The Allure of Star Trek

So for the past month or so, I’ve been recording a podcast with a friend of mine where we review each episode of Star Trek: The Next Generation in order from start to finish.  You can find the podcast here (shameless self-promotion is best promotion).  The two of us going through the show again got me thinking about something.  Why is Star Trek so loved, and what exactly do people love about it?

It’s interesting, because there hasn’t been a Star Trek show for a decade now (the date this is posted will be exactly ten years from the premiere of Star Trek: Enterprise‘s last episode…I was already writing this post when I found that out…funny how things work out).  The only thing Trek fans have gotten in the last ten years is a couple of movies that are basically more action movies than anything.  So then, what got people interested in this franchise in the first place?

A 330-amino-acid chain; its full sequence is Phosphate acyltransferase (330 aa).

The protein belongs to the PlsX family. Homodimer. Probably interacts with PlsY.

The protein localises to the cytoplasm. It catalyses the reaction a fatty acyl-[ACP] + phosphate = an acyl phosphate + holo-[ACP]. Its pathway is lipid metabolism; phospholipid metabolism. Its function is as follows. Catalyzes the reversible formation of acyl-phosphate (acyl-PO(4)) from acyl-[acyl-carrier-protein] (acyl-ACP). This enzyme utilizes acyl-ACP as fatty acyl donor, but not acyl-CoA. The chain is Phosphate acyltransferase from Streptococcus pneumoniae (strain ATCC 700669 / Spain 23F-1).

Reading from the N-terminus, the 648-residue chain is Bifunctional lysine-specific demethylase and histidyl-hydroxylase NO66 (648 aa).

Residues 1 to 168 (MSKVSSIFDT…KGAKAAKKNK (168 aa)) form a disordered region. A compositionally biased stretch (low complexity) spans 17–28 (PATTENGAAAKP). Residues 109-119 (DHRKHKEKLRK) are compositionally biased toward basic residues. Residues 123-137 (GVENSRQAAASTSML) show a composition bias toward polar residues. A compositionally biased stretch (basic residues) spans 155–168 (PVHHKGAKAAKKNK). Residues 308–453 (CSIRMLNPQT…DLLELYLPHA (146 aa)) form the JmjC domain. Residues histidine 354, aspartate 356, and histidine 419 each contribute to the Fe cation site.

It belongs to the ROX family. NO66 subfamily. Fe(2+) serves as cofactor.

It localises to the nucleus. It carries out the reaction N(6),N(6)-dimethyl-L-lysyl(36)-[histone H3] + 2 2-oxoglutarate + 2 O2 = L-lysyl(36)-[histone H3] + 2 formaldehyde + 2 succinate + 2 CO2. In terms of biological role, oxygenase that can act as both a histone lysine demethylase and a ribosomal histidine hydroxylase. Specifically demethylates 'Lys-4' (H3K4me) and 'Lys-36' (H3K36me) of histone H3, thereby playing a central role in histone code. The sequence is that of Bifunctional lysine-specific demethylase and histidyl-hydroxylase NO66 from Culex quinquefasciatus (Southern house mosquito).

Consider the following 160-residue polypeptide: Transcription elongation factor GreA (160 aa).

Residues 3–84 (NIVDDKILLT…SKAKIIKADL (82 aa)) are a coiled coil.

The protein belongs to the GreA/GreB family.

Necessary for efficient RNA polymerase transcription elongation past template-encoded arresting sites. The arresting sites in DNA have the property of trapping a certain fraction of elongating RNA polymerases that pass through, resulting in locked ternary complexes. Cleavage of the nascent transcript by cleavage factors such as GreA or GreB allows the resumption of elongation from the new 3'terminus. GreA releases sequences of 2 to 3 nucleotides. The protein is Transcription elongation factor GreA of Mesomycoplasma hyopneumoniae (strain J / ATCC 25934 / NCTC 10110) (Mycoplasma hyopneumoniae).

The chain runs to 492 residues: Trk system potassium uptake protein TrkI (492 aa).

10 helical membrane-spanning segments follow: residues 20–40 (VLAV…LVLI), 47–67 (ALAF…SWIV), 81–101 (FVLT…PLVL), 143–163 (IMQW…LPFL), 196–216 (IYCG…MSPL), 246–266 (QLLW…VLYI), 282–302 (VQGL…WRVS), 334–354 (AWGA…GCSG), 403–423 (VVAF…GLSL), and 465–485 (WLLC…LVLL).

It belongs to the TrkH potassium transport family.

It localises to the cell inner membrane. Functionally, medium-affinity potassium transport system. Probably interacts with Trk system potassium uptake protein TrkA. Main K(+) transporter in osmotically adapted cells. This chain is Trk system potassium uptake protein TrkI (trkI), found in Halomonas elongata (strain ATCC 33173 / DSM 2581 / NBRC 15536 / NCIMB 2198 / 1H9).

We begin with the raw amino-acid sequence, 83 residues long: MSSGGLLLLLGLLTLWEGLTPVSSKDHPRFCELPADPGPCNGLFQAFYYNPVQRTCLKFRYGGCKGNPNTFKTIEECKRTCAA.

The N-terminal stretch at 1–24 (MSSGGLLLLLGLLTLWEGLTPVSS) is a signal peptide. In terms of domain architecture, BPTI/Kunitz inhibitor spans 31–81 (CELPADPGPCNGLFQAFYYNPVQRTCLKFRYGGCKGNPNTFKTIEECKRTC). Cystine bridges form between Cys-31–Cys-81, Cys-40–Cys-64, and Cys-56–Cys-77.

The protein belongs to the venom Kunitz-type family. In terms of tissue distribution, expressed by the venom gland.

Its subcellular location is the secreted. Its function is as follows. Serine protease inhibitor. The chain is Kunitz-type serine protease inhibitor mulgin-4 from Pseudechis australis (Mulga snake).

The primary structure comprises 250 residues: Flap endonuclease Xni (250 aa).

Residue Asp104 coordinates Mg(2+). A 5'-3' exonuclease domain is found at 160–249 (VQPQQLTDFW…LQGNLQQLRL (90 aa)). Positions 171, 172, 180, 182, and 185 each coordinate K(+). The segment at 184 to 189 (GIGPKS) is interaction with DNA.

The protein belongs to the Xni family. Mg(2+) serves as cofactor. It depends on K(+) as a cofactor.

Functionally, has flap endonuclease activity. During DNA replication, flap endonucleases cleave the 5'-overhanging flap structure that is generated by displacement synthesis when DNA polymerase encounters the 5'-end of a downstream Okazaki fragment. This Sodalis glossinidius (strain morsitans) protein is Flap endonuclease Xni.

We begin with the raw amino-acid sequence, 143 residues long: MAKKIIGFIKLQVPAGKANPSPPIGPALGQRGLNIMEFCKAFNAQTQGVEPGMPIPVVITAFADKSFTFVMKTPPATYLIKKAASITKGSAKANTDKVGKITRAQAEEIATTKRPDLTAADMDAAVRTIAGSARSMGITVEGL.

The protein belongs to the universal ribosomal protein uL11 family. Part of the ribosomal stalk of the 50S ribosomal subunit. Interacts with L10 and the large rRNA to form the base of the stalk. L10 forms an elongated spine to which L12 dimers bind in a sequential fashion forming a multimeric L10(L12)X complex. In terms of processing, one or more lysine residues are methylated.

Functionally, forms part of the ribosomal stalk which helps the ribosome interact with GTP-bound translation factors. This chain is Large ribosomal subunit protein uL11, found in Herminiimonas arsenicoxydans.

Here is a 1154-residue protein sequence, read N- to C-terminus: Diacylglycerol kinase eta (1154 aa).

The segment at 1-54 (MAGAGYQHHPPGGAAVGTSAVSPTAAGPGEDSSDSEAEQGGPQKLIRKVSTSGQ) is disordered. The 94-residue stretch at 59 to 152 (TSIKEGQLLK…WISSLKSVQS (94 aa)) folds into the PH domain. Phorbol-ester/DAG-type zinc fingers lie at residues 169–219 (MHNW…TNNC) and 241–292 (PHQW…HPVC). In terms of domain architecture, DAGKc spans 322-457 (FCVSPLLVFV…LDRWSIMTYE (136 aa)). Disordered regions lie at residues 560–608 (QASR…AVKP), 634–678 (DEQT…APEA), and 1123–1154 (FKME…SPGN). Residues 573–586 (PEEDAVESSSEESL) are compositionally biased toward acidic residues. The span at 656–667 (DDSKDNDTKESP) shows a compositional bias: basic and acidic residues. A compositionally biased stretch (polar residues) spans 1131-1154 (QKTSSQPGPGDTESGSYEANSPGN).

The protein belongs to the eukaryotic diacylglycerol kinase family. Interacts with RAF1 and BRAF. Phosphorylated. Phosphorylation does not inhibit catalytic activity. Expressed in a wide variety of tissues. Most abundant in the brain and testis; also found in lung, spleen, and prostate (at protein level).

I’ve never actually watched much of the original Trek series (I know, it’s heresy), but I have seen all or at least most of The Next Generation (TNG for short).  I used to watch it all the time back when my family first got satellite television.  SpikeTV used to broadcast episodes of the show back to back, so I would watch them when I got home from school that day.  The show itself was on the air before I was born and ended its run when I was about three or four, so I was never really able to watch it back then.  The thing that struck me about the show, and something I really look for in the shows I watch today, was how character driven it is.  TNG is not a show that’s driven by action or explosions.  It’s driven by characters who are genuinely trying to find their place or deal with personal issues.  Sometimes this works beautifully.  Sometimes it doesn’t.  Such is the nature of television.